How to re-make a country

Elizabeth May

“You won’t recognize Canada when I’m through with it,” Stephen Harper in 2006,
-Noah Richler, National Post, May 5, 2012

How do you re-make a country?  How do you transform values and a culture without asking permission?

It may seem a strange parallel, but what Stephen Harper is doing to Canada reminds me of what Roman Emperor Constantine did to Christianity.  He might have said “You won’t recognize Christianity when I am through with it,” although he certainly did not.  He took a clandestine and illegal religious practice and made it the official religion of the Roman Empire. (So, not so much what Harper is doing.)  Set all that aside for the bits that I find reminiscent of what is happening to Canada under Harper.

Constantine understood the importance of symbols.  The persecuted Christians celebrated the Sabbath on Saturday, and they shunned such pagan trappings of sun worship as candles, incense, processions, cloaks, and hierarchical priesthoods.  To allow Christianity to be accepted among the pagans, a few adjustments were needed.  Worship moved to Sunday (a nice nod to the sun worshippers who were said to be able from the steps of most churches to make their usual bow to their sun god on the way in to church). And all those pagan trappings – candles, incense, robes and so on moved to the heart of the Roman church.  As a practicing Christian I love all those elements of liturgy, but I grew up with them.  Imagine the shock of those previously thrown to the lions to discover that the bargain that allowed open worship was to accept wholesale the icons of another faith.

Stephen Harper is remaking Canada, one brick at a time.  The legislative fabric of the country is being decimated through omnibus bills and legislation designed, not as good public policy, but as messages suited for a focus group.  He is re-making our civil service into an arm of his PMO, filled with terrorized and demoralized men and women who hope that someday they will be permitted to do their job once again. And he has rallied Canadians to any number of Roman-like circuses to keep our minds off the activity behind the Coliseum.  In 2012, we saw $28 million splashed around for the celebration of the Bicentenary of the War of 1812.  The 60th anniversary of her Majesty’s reign cost $8 million and $5 million each for the centenaries of the Grey Cup and the Calgary Stampede.  Clearly, Stephen Harper likes whipping us up into a fervor about anniversaries of milestones in Canadian history  –  but only certain milestones….  The 30th anniversary of the Canadian Charter of Rights and Freedoms went uncelebrated.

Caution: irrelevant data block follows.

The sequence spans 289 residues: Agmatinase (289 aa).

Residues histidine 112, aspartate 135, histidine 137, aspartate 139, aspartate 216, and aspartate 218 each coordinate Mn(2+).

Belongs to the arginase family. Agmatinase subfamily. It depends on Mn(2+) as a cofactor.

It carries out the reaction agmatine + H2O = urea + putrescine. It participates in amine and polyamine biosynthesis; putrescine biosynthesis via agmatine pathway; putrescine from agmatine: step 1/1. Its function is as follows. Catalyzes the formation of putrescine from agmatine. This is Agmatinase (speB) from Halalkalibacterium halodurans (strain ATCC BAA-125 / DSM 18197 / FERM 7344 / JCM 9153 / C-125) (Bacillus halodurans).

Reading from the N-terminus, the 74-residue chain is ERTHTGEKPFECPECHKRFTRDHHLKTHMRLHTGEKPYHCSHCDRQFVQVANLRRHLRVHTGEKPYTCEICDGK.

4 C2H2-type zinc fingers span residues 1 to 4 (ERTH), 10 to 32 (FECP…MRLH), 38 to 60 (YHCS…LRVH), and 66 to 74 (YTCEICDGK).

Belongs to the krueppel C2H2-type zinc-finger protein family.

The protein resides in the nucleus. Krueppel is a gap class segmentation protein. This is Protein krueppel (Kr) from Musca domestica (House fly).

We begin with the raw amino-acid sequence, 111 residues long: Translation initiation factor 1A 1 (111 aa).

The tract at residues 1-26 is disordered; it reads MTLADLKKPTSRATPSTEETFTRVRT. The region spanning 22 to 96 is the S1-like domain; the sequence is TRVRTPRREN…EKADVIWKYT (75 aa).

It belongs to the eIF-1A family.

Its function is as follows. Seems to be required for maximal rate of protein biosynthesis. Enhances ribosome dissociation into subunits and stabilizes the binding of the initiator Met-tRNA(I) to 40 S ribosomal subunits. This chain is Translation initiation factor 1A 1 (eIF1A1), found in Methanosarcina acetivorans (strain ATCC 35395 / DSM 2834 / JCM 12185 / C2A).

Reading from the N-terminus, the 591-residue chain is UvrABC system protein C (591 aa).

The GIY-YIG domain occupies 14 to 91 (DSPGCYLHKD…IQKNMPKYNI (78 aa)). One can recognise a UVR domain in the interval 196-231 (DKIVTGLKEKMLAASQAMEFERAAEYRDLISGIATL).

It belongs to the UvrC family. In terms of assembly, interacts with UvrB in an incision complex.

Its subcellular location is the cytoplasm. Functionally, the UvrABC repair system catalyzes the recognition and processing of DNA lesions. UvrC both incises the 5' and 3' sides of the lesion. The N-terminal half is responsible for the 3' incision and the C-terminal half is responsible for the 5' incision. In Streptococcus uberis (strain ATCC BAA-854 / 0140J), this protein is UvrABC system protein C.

Which brings me to our new $20 bill.  It is repulsive to the touch.  A new shiny, polymer; gone is the texture of linen.  The claim is that it will deter counterfeits. According to the fellows with whom I chat at BC Ferries, the bills are a headache.  They stick together and they tear easily.  They are rumoured to melt near flame.  Some media coverage has lamented that the maple leaf on the new bill is an invasive species.  Gone is the Canadian sugar maple, replaced with the Norway maple.  (You’ve seen one tree, you’ve seen them all). Bank of Canada spokespeople defend the new leaf as a “stylized blend” of various Canadian maples.  Botanists are not impressed.